"Thank you very much all for supporting RINGS, the best all-around fighting style in the world!" is what Chris Dolman wishes to share with us all. "I feel very happy today, and I think this is one of the greatest moments in my sports career," he continues. "Mr. Fry did very very hard kicking on me, I feel everywhere, I feel his kicks, but I had to take him in ne-waza, and I knew if had him in ne-waza in the centre of the ring I can beat him, but he is very strong in kicking, so strong, I feel my whole body. This tournament is I think a great success, and a tournament of this is never nowhere in the world, this is unique in the world, and all the best fighters, all-around fighters of the world participated and I am very happy to be one of the participants, and I am very happy to be the champion." He thanks the spectators for their support and hopes they will continue to come and watch RINGS! I know I will! Fry says Dolman is the stronger fighter this day, and the stronger must be the winner (makes sense), so he is happy with second place, and he adds that this was as a difficult fight for him because Dolman is his teacher and taught him everything he knows. When asked what he thinks will happen if they fought again, Fry says he hopes the day never comes, and the crowd thinks this is the correct answer because apparently they understand a thing or two about loyalty. I don't know what Maeda says (I do hear the word "judo" once but only once, sadly); it is clear though that whatever it is it it delights all assembled.
Okay that's it!
|OUR CHAMPION seen here with his interpreter . . .|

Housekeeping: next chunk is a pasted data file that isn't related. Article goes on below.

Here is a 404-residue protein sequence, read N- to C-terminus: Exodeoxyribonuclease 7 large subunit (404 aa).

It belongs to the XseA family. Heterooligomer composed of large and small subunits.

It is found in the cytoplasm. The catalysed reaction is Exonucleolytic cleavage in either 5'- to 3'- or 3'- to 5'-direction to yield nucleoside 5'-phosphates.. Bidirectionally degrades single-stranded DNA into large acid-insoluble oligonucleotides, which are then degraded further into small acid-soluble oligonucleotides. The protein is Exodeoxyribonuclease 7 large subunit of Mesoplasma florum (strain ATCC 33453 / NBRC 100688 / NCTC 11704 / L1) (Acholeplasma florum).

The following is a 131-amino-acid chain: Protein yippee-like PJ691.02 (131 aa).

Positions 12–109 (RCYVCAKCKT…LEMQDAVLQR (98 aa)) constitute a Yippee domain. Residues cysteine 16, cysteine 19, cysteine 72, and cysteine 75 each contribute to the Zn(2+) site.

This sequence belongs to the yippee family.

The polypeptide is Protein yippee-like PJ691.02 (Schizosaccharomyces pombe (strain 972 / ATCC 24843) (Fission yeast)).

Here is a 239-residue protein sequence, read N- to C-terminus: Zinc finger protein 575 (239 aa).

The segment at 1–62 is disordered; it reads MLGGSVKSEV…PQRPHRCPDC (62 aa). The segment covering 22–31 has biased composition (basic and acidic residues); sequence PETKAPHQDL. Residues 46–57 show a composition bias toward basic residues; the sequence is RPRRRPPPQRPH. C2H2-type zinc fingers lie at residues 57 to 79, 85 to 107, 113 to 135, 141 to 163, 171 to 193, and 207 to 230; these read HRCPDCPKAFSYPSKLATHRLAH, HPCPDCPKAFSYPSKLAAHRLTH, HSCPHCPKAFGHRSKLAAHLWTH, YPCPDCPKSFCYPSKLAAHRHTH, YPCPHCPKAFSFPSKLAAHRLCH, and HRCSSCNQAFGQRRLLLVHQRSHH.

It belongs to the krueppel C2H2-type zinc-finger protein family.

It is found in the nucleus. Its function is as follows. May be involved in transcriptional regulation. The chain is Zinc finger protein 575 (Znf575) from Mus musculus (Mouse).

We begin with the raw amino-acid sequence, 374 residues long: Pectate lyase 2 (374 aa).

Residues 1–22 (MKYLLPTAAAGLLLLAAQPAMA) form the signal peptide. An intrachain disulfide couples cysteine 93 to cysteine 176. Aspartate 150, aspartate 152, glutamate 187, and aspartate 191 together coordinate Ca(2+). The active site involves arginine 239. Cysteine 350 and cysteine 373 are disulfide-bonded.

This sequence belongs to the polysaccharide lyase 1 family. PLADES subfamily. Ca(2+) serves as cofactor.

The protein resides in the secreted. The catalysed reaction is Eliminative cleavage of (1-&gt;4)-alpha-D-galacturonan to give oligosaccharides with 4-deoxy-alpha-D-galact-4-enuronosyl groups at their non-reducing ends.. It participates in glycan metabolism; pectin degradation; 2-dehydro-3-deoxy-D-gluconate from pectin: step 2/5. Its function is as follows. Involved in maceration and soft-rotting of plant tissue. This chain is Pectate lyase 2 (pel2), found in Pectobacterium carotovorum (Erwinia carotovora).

|. . . and Jon Bluming!|
January 15, 1993: I like this because of how many times it says "Egg Dome":
"TOP TEN RECORDED WRESTLING CROWDS OF ALL-TIME
90,817 -- 3/29/87 Hogan vs. Andre Pontiac Silverdome ($1.6 million)
80,355 -- 8/29/92 Warrior vs. Savage Wembley Stadium ($2.2 million)
69,300 -- 8/28/86 Hogan vs. Orndorff Toronto Exhibition Stadium ($800,000)
64,500 -- 3/21/91 Flair vs. Fujinami Tokyo Egg Dome ($3.2 million)
64,287 -- 4/1/90 Hogan vs. Warrior Toronto Sky Dome ($3.4 million)
63,900 -- 2/10/90 Tenryu & Misawa vs. Choshu & Takano Tokyo Dome ($3.2 million)
63,500 -- 1/4/93 Tenryu vs. Choshu Tokyo Egg Dome (? $3.5-4 million estimate)
60,000 -- 11/29/89 Maeda vs. Wilhelm Tokyo Egg Dome ($2.9 million)
60,000 -- 1/4/92 Choshu vs. Fujinami Tokyo Egg Dome ($3.7 million)
53,800 -- 4/24/89 Inoki vs. Chochyashivili Tokyo Egg Dome ($2.8 million)
Note: Wrestlemania IX in Indianapolis this past April drew 62,167 fans (Hogan vs. Justice), however the show was heavily papered with a $1.25 million house."
"Shinji Jin, who was the front office leader responsible for the break-up of the second UWF (1988-90 version) because of his dispute with Akira Maeda, is the money man behind the new group that Masakatsu Funaki and Minoru Suzuki are forming in Japan. All the PWFG wrestlers with the exception of Yoshiaki Fujiwara and one prelim wrestler jumped, however Fujiwara is still planning a 1/16 Korakuen Hall show plus big shows over the next two months although I don't know how he can pull off big shows with no native wrestlers. The foreign wrestlers, mainly Florida wrestlers and Wayne Shamrock, will stay with PWFG."
What could that even beeeeeeeee
January 20, 1993: "RINGS 1/23 at Tokyo NK Hall as Chris Dolman vs. Dick Fly for the Mega Battle tournament championship, Akira Maeda vs. Herman Renting to determine the next No. 1 contender for the title and Volk Han vs. Andre Tourmanidze of Graziya as the top matches."